Edition:
India

Paul Wallace

Jeff Mason is a White House Correspondent for Reuters and the 2016-2017 president of the White House Correspondents’ Association. He was the lead Reuters correspondent for President Barack Obama's 2012 campaign and interviewed the president at the White House in 2015. Jeff has been based in Washington since 2008, when he covered the historic race between Obama, Hillary Clinton and John McCain. Jeff started his career in Frankfurt, Germany, where he covered the airline industry before moving to Brussels, Belgium, where he covered the European Union. He is a Colorado native, proud graduate of Northwestern University and former Fulbright scholar.

Twitter handle: @jeffmason1

23 Feb 2018

Commentary: Brexit reinvents the Dunkirk myth

“Darkest Hour,” the film portraying Winston Churchill as he takes the helm in a country teetering on the edge of submission to Nazi Germany, has been nominated for six Oscars, including for best leading actor and picture. The movie plays to a deep national sentiment that Britain can snatch victory from the jaws of defeat, portraying the ignominious evacuation of British forces at Dunkirk in 1940 as a triumph. In fact, the real takeaway is precisely the opposite.

15 Jan 2018

Commentary: For euro reforms, growth is the enemy

Europe’s currency union - not so long ago on its sickbed - has started the year in rude health. The winning streak looks set to continue since economic confidence in the euro area is at its highest for almost two decades, but it will have an unwelcome side-effect. The more the euro zone economy thrives, the less pressure there will be on European politicians to take steps to prevent future crises.

12 Dec 2017

Commentary: In Brexit Britain, economic gravity will take its toll

Britain looks set to get what it craves in its negotiations with the European Union. The British government has contrived a way around the impasse over avoiding controls at the Irish land border and bowed to paying more or less what the EU was demanding as a divorce settlement. Now European leaders meeting at the summit of Dec. 14-15 are expected to authorize talks over the UK’s main priority: future trade arrangements.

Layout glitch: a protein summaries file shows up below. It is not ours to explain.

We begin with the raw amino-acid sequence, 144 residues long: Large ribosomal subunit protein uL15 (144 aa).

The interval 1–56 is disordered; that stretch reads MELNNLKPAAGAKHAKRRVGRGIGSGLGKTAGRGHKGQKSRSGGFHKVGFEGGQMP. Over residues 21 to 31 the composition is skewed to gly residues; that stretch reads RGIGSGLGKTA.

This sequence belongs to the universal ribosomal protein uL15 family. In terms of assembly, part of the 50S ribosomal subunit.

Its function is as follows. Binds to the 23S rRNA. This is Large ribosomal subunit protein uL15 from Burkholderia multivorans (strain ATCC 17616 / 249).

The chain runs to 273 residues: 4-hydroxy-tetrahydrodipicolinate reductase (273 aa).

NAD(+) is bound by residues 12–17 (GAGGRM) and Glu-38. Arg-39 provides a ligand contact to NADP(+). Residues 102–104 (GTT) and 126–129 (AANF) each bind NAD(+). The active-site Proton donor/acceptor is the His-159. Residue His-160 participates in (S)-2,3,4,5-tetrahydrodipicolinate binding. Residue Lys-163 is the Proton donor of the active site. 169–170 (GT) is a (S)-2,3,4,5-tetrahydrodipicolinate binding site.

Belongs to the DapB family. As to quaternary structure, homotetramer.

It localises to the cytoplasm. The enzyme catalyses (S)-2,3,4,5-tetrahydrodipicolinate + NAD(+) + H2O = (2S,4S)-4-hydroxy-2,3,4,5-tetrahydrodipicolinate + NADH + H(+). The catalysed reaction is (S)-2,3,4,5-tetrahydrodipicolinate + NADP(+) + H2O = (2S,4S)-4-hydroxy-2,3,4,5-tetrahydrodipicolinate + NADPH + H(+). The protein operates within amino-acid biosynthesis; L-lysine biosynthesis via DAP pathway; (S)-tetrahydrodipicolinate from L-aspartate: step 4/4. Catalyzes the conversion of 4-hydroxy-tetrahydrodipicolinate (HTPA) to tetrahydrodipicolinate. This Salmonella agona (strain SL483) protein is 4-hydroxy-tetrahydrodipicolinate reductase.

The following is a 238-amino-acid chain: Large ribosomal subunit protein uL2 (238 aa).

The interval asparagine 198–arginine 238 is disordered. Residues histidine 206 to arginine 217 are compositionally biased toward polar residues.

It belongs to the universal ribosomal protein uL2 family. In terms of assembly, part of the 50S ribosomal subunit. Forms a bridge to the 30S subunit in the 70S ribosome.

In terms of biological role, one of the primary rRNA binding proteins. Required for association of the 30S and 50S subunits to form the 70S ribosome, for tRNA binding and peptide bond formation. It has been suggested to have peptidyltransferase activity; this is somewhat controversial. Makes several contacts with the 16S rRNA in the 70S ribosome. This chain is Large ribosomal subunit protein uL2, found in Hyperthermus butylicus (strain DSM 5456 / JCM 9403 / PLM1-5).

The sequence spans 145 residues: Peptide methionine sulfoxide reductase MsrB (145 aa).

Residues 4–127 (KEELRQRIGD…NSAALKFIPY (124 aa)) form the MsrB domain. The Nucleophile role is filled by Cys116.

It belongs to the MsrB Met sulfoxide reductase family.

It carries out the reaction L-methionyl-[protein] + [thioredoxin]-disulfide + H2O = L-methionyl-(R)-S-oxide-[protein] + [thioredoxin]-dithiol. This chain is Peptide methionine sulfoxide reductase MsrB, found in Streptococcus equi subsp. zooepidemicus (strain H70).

12 Dec 2017

Column: In Brexit Britain, economic gravity will take its toll

Britain looks set to get what it craves in its negotiations with the European Union. The British government has contrived a way around the impasse over avoiding controls at the Irish land border and bowed to paying more or less what the EU was demanding as a divorce settlement. Now European leaders meeting at the summit of Dec. 14-15 are expected to authorize talks over the UK’s main priority: future trade arrangements.

20 Nov 2017

Commentary: Britain’s gravest economic challenge isn’t Brexit

Few British budgets have mattered as much as the one that Philip Hammond will deliver to the House of Commons on Nov. 22. The chancellor of the exchequer must shore up Theresa May’s perilously shaky government ahead of a vital Brexit summit of European leaders in mid-December. At the same time Hammond has to keep a grip on the public finances. But the gravest challenge he faces is economic: Britain’s persistent productivity blight.

18 Oct 2017

Commentary: How money will divide Europe after Brexit

Right now the European Union is united on one thing above all: to get Britain to pay as big a divorce bill as possible when it exits the EU. But while money will unite leaders at this week’s European summit, it will divide them after Brexit.

24 Sep 2017

コラム:メルケル独首相が放つ「無敵のオーラ」は本物か

[19日 ロイター] - 先の読めない緊張感が漂っていた今年のオランダ、フランス、英国における総選挙とはまったく対照的に、24日に控えたドイツ連邦議会(下院)選挙は際立って退屈な展開となっている。

20 Sep 2017

Commentary: Don’t be fooled by Merkel’s aura of invincibility

Unlike the nerve-jangling elections earlier this year in the Netherlands, France and Britain, Germany’s has been notably dull. The country that invented “Sturm und Drang” is showing a distinct lack of storm and stress as Angela Merkel heads towards a fourth term as chancellor.

06 Sep 2017

Commentary: Britain’s deluded hopes for a painless free-trade deal

Watching the slow-motion crash of Britain’s exit negotiations with the European Union is a disconcerting experience. A state that once ran a global empire is looking second-rate as the government’s implausible expectations about what it may be able to achieve in the talks are dashed. The British lack of realism, especially about vital future trading arrangements with the EU, reflects divisions within a government weakened after Prime Minister Theresa May lost her Conservative majority at the general election in June. But it also shows the government’s dismaying lack of historical and strategic understanding about how Britain lost its clout outside the European club more than half a century ago.

09 Jun 2017

Commentary: Here’s what will really decide the UK election

Once again Britain’s general election has been disrupted by a deadly attack on civilians. This weekend’s assault by jihadists at London Bridge and the Borough Market area will keep security issues at the fore in the final days of campaigning before the June 8 vote.

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